Hort Day

Univ. of Iowa Arborist Andrew Dahl

Cool temperatures, plentiful moisture and a long growing season ahead make spring the best time to plant trees. During this hour of Talk of Iowa, host Charity Nebbe talks with ISU Professor and Horticulture Department Chair Jeff Iles and Richard Jauron of Iowa State University Extension about the best methods and timing for planting trees. They also answer listener questions. 

Serres Fortier

Purple foliage is striking against a landscape of green, pops against neutral-colored siding, and can add color to a garden year-round. For Cindy Haynes, associate professor of horticulture at Iowa State University, a plum tree planted her passion for the purple pigment, and her garden hasn't been the same since.

"You don't want an all purple foliage garden because then nothing stands out," Haynes says. "I've tried it, I know."

Andy Miccone

As April showers kick off spring weather across the state, flowers are beginning to bloom, and grasses are starting to grow. Iowa State University Extension turfgrass specialist, Adam Thoms, shares some advice for how to establish and maintain healthy lawns.

“Never apply more than ¾ of a pound of nitrogen per 1000 square feet," Thoms says. If you're applying corn gluten meal, make sure not to exceed 20 pounds of meal per 1000 square feet, Thoms adds.

Ziggy Liloia

In just a few weeks, it'll be time to search for the elusive and delectable morel mushroom. Aspiring morel hunters and experienced foragers alike can look to the forests for this fungal delicacy. 

On this Talk of Iowa, Charity Nebbe talks with Mark Vitosh, Forester for the Department of Natural Resources, about where, when, and how to scout for the hard-to-find morels.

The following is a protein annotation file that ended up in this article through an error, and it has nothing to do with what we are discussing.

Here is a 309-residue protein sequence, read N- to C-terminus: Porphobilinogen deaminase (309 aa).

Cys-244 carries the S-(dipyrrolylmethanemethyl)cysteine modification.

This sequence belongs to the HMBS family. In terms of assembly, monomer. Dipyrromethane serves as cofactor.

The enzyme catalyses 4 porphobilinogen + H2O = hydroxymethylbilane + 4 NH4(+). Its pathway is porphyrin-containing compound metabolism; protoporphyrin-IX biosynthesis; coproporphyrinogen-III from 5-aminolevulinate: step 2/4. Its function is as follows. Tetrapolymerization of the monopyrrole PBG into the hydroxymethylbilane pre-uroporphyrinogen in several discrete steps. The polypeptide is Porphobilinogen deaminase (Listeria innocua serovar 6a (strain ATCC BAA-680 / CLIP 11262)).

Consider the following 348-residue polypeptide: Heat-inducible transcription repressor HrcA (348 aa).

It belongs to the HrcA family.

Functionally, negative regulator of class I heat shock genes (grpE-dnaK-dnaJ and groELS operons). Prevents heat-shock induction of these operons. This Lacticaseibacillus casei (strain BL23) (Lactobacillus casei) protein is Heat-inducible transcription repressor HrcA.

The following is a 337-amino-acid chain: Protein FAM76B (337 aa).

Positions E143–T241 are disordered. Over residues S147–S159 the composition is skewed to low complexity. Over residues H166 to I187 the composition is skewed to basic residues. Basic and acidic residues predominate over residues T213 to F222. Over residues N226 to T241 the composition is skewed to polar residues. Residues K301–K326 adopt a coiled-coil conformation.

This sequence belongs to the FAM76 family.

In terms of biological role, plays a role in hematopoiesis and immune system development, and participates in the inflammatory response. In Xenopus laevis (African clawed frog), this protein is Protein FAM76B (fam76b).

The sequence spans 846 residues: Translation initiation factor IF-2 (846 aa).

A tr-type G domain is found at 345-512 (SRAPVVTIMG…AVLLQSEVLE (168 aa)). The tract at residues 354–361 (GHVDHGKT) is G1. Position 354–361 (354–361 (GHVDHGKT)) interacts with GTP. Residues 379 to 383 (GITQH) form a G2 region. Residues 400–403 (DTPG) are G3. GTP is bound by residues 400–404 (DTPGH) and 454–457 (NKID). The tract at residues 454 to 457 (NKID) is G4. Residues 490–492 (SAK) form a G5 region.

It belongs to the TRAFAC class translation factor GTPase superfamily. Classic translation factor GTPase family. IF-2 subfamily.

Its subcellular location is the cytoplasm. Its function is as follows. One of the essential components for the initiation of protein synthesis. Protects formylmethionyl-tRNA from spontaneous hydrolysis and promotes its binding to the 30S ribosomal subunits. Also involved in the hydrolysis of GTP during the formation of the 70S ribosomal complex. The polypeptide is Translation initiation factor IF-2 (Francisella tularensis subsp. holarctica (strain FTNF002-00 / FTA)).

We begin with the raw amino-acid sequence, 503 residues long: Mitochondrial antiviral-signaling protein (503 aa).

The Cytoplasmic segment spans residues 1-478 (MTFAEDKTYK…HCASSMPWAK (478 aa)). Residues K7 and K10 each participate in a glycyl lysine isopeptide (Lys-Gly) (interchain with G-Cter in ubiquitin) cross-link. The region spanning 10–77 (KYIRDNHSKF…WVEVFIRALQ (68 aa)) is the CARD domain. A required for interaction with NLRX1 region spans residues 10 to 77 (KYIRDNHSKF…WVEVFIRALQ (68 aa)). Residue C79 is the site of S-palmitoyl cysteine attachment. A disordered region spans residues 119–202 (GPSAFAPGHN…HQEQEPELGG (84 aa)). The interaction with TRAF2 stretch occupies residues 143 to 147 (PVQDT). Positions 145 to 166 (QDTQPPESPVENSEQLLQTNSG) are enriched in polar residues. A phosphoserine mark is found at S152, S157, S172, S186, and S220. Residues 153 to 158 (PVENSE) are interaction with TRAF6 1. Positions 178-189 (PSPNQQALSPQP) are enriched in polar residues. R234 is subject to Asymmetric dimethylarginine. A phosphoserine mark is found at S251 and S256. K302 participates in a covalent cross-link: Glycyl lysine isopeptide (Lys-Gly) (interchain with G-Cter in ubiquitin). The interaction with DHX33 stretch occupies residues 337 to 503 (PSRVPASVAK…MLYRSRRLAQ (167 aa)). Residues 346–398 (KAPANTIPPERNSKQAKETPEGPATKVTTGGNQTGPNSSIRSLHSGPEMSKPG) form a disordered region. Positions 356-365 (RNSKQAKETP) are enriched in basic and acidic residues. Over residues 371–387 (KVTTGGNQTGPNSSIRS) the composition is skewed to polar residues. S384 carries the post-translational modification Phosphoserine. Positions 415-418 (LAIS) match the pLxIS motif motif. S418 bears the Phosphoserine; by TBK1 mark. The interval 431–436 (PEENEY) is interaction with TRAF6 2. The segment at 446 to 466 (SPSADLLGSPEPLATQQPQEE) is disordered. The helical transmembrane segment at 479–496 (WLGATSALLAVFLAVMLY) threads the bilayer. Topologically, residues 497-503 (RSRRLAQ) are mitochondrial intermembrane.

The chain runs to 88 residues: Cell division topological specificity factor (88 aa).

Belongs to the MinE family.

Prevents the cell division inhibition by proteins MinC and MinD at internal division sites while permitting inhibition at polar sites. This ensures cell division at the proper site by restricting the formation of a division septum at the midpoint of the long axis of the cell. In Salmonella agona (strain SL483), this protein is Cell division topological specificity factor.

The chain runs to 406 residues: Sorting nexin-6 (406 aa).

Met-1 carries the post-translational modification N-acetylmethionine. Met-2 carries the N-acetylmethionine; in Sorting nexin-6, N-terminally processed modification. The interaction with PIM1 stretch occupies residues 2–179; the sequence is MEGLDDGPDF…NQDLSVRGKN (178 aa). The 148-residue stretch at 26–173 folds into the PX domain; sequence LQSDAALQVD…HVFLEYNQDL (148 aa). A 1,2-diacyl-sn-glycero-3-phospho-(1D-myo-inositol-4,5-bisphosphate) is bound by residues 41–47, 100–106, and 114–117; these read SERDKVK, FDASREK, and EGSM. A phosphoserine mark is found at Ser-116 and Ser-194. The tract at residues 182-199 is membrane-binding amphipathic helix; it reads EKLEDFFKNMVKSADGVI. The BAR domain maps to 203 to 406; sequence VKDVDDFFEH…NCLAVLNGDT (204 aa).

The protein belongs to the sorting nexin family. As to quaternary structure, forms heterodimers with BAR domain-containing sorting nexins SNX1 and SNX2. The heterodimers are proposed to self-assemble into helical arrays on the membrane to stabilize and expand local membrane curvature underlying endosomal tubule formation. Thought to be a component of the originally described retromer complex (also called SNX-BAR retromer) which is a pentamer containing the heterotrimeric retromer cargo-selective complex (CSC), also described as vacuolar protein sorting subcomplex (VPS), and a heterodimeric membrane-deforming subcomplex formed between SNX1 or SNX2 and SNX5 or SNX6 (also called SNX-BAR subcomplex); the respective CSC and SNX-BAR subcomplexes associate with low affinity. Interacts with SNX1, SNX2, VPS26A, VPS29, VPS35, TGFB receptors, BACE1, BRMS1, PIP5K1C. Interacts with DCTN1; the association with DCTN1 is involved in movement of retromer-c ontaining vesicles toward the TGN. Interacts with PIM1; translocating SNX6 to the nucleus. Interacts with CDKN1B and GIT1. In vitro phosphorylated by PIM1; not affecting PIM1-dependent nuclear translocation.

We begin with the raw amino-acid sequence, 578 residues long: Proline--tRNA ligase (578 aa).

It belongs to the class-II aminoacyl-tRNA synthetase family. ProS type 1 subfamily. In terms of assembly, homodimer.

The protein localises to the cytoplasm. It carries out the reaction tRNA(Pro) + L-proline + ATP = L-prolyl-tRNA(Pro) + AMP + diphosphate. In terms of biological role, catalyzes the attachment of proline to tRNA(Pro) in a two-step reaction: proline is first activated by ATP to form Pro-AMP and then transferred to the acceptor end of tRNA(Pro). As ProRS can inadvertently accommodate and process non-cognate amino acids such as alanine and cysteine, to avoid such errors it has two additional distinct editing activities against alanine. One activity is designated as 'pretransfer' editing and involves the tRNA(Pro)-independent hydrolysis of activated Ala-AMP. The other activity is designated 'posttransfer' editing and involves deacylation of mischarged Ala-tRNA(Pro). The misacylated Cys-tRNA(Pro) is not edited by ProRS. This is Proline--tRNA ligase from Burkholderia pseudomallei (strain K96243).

Sharon Dowdy

It’s too early to get to work in the garden, but it is time to think about your trees and shrubs.

On this horticulture day episode of Talk of Iowa, Charity Nebbe sits down with Aaron Steil, assistant director of Reiman Gardens, who has some pruning advice.

“For a lot of the shade trees out there, you can be pruning right now,” Steil says. “The general rule of thumb is to never remove more than a third.”

Steil and Richard Jauron, ISU Extension horticulture specialist, talk about shade trees, shrubs, and answer listener questions.

Lucy Crosble

On this Talk of Iowa, Charity Nebbe talks with Linda Naeve, ISU Extension Value Added Agriculture Program Specialist, about taking our seed starting skills to the next level. It helps to start with the right medium.

"We recommend you go to the garden center and invest in a seed-starting mix," Naeve says. "A soil-less media that contains peat, perhaps vermiculite, very fine medium. That medium drains well."

Andrew Fogg

Orchids are beautiful, fragile, and extremely popular. As appealing as they are, the idea of growing orchids can be a bit intimidating. Proper watering is key. Aaron Steil, assistant director of Reiman Gardens, recommends against ice cube irrigation.

"If ice is always on the plant or if there's a lot of ice on the plant a lot of the time, that medium is never allowed to dry out completely," Steil says. It is important for orchids to get as dry as possible, without becoming bone dry, before watering again.

Dean Borg